The Shades of My Life by Alexander Lazarus Wolff

Photograph by Fred Wilbur

The sky streams by overhead, a blue tapestry
dappled with puffs of white, each cloud haloed

by the sun’s mild gold. The day is at its half-
way point. Soon, the sky will lose its hold on gold,

the blue spruce will sigh, the verdure of their green
growing imperceptible as night unveils its black cloak

But, for the moment, the sun’s orange rays still shower down;
the moon’s silver sliver is an afterthought for the firmament.

I sit in front of my computer to write, the white screen
staring back at me. This is nothing new: my chairs tawny

faux leather faded to a bland beige from years of constant use.
Sometimes, I trace the silver rings of my keyboard,

watching as black letters string together to form words.
Time streams by as mauve overtakes

the sky’s former cobalt: the day is growing red.
I must remember how I spent this light, these amber rays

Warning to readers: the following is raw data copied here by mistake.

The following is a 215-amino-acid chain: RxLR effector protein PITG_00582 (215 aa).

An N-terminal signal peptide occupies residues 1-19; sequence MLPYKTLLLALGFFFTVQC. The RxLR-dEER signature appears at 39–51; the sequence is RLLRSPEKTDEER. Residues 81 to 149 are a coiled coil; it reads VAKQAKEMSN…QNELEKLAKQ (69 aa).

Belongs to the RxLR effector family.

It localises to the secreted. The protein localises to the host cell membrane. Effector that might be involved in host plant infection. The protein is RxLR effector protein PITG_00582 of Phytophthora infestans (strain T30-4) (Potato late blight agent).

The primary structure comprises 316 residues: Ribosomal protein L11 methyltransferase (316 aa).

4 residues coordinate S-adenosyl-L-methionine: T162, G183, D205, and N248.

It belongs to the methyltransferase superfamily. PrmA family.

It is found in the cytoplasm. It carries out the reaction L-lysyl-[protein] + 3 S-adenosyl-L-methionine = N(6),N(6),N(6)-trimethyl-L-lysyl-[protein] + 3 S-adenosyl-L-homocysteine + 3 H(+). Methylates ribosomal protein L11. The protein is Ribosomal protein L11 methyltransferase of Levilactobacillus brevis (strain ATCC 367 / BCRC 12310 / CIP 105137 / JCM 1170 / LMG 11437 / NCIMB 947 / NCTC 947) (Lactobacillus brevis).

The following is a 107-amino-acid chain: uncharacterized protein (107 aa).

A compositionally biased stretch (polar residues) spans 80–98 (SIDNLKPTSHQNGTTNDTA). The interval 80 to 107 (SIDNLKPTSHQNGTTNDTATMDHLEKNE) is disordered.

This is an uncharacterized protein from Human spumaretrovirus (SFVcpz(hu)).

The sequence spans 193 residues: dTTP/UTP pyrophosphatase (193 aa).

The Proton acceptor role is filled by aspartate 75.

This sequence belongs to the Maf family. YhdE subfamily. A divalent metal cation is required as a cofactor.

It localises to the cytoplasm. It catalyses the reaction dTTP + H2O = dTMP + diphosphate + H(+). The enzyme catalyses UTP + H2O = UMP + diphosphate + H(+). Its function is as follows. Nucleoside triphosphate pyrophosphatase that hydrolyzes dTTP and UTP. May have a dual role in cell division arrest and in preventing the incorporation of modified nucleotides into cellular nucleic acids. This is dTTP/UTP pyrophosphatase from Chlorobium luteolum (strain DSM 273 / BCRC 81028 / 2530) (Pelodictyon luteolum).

that fade into the ochre of dusk. The days prismatic finale—
sepia, pink, and violet—-colors the sky as if it were a canvas.

Night has come, its black liquor spilling through my window.
My window glows with a soft white before fading into night.

Alexander Lazarus Wolff
Alexander Lazarus Wolff is a student at the College of William & Mary. His work has been published or is forthcoming in The Best American Poetry website, The Citron Review, Black Fox Literary Magazine, South Florida Poetry Journal, Main Street Rag, Serotonin, and elsewhere. You can find him and more of his work on Facebook: on Instagram: @wolffalex108 and at

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